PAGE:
To evaluate PV non-antigen-presenting innate cells, which represent the first cells to sense foreign antigens, we clustered on CD3negCD19negHLA-DRneg cells (Fig. S3A). We identified macrophages, ILCs, NK cells and multiple other immune cell populations, the phenotypes of which we were unable to identify with our panel (Table S4), (Fig. 3A, Fig. S3B). When comparing subtypes of immune cells, we confirmed our findings from the CD45 expression level clustering (Fig. 2A), with the decidua having a larger proportion of NK cells and the PV having a larger proportion of macrophages (Fig. 2H). The increased granularity of focusing on HLA-DRneg innate cells revealed that the PV contains CD163hi macrophages, likely Hofbauer cells, and a significant proportion of CD163lo macrophages, presumably other non-classical Hofbauer cell macrophages; Hofbauer cells that had downregulated CD163 expression; or fetal blood monocytes (Fig. 3B). HLA-DRneg macrophages in the decidua, by contrast, were largely CD163hi, consistent with previous data on the phenotype of decidual macrophages (Jiang and Wang, 2020) and with the enriched CD163 gene signatures seen in the decidua over CP from RNAseq data (Fig. 1F). The macrophage profile in the CP was more equally split between the two CD163lo phenotypes (Fig. 3B). At the individual cluster level, multiple clusters were enriched in either the decidua and/or CP (Fig. S3C). PV were enriched in cluster 25, CD163lo macrophages, and cluster 27, NK cells (Fig. 3C). Whereas cluster 27 NK cells were abundant in all three placental layers and only slightly elevated in the PV, cluster 25 macrophages were specific to the PV and were only minimally present in decidua and CP (Fig. 3C).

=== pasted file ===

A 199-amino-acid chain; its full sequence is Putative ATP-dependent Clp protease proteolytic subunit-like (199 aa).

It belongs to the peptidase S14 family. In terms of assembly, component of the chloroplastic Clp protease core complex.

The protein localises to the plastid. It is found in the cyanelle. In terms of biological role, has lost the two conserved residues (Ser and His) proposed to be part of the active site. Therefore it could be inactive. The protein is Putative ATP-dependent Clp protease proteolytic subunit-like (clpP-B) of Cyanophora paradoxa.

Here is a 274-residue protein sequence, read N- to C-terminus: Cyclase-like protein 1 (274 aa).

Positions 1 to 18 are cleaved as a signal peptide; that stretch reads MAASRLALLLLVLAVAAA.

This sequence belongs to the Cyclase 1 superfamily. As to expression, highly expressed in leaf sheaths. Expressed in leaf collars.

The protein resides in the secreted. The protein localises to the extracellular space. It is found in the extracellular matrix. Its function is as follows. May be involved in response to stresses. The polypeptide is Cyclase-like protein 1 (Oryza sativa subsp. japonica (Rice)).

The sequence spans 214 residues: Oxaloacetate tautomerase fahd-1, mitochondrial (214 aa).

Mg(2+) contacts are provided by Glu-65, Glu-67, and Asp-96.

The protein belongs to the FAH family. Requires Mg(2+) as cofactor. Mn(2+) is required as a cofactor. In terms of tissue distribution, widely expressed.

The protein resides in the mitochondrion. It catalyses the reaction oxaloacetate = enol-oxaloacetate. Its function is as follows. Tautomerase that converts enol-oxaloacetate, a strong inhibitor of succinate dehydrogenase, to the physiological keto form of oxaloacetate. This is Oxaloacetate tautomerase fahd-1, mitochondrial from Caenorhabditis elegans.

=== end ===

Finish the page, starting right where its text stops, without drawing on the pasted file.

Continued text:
To determine whether PV NK and ILCs express activation markers, we compared the mean metal intensities (MMIs) of CD69 and PD-1 (CD279) on these cells and found that PV NK cells and ILCs expressed significantly lower amounts of both CD69 and PD-1 (Fig. 3D). Next, to examine whether PV innate cells have migratory or tissue-retentive phenotypes we compared chemokine receptor (CCR) expression among subsets. Illustrated both visually (Fig. 3E) and graphically (Fig. 3F), we show that multiple populations of PV innate cells, including NK cells, ILCs and CD163hi macrophages, had reduced expression of four CCRs. Interestingly, the expression of these markers between the three compartments was similar for the CD163lo macrophages (Fig. 3F). To determine whether other chemokine receptor/ligand pairs were also reduced in the PV, we identified 19 chemokine receptors/ligands that were differentially expressed between PV, CP and decidua using bulk RNAseq (Fig. 3G, Table S7). These results validated the CyTOF findings of reduced expression of CCR6 and CXCR3 specifically, as well as at least one ligand for CCR7 and CCR4. Nine other chemokine ligand/receptors were implicated in this dataset (Fig. 3G).
PV antigen-presenting cells are diverse and phenotypically immunosuppressive